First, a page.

Replicator have become, if anything, more political than ever in the two years since their last record. Before, the issues were economic and social — the collapse of the dotcom economy, unemployment, estrangement from the system — and you can hear a bit of that on “Epoch” (the EP’s best track, which is also included on You Are Under Surveillance). On the newer songs, however, the targets are more specific. “Get mad, get mad, get mad, you son of a bitches,” says the sample that introduces “The Frogurt Is Cursed”, opening fire on the Bush administration, the war, the restrictions on civil liberties, the religious right and any other target that happens to raise its head. “You’ve released the fuckin’ fury,” a voice with a city accent observes, against a head-banging assault of guitar, bass and drums, and given the rest of the album, it’s hard to argue. Later on, there are samples of President Bush’s voice mixed before and under “It Seems Like The Real Deal, But The Citizenship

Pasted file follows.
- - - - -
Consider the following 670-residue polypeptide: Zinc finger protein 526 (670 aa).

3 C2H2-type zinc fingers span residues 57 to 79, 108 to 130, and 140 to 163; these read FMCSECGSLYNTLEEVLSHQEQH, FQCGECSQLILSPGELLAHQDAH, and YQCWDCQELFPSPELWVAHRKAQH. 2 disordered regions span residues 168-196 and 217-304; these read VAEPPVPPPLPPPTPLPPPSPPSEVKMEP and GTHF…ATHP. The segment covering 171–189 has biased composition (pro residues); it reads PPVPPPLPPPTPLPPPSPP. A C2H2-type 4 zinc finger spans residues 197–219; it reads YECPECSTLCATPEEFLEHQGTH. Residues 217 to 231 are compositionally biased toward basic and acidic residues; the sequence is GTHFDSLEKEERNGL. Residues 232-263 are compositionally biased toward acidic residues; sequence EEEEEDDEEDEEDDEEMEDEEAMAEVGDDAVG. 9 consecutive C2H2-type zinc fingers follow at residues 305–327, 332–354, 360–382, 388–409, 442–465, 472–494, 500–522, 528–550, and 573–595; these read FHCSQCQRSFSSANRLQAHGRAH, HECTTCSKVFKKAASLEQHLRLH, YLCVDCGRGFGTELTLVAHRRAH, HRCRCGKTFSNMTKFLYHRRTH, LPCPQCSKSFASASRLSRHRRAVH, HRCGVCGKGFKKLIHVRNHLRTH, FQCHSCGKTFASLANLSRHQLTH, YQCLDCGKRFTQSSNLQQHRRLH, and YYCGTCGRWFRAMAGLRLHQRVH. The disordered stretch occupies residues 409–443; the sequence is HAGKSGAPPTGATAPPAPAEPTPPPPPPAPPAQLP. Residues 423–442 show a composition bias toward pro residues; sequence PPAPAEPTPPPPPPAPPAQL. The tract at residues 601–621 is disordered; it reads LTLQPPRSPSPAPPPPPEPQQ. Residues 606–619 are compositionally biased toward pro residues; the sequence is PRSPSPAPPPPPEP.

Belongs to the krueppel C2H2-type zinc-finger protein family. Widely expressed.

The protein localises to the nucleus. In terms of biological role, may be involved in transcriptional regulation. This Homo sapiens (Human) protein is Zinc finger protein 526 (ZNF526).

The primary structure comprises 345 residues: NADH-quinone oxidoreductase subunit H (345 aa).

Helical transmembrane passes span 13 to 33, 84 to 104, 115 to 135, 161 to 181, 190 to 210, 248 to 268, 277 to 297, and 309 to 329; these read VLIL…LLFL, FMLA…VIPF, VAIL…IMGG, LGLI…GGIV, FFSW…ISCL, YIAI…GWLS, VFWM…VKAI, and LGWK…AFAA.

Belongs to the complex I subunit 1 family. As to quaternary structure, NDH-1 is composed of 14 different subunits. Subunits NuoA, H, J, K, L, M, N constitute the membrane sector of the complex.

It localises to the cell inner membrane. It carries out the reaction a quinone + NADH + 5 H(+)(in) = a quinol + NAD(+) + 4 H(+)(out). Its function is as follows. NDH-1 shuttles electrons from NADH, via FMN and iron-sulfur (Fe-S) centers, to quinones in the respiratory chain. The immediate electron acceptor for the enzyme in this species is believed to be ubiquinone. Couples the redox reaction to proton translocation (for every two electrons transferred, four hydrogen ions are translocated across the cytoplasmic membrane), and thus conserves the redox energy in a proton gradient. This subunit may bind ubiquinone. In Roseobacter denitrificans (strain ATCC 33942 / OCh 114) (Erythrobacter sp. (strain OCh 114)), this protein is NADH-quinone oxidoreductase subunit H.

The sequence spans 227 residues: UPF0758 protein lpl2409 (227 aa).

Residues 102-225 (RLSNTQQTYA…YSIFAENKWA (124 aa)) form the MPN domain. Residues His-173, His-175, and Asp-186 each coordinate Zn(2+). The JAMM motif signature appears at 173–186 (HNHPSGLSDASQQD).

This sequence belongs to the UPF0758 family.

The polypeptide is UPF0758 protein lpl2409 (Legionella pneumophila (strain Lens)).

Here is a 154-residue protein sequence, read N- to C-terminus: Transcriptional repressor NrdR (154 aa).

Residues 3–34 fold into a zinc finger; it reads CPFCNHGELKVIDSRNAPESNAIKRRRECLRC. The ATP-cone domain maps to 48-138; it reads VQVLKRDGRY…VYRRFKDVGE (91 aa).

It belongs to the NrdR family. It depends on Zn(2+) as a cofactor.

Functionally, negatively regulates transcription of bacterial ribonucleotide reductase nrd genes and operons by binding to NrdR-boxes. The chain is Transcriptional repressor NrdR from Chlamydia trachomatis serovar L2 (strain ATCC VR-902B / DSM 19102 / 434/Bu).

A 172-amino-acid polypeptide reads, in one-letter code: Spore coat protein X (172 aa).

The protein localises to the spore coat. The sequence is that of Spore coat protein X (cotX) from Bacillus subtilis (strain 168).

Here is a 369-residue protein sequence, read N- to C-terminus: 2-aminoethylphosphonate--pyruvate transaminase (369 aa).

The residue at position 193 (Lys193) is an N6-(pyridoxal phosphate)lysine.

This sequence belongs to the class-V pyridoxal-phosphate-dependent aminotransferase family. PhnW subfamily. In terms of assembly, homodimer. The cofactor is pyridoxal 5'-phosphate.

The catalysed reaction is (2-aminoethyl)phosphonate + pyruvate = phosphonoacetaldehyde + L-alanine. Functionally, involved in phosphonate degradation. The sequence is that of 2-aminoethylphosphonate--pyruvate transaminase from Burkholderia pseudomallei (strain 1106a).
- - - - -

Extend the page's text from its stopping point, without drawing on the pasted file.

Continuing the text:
Doesn’t Hurt”, spouting his usual self-justifying pieties on terrorism, but Dubya gets buried under the traded shouts of “Go back / We’ll take you to camp x-ray,” which may refer to Guantanamo. It could all too easily go over the top, but there’s a goofiness here that undercuts the commentary. How seriously can you take a band that names one track after a frozen dessert and another (”Warrior Needs Food, Badly”) after a line from a video game?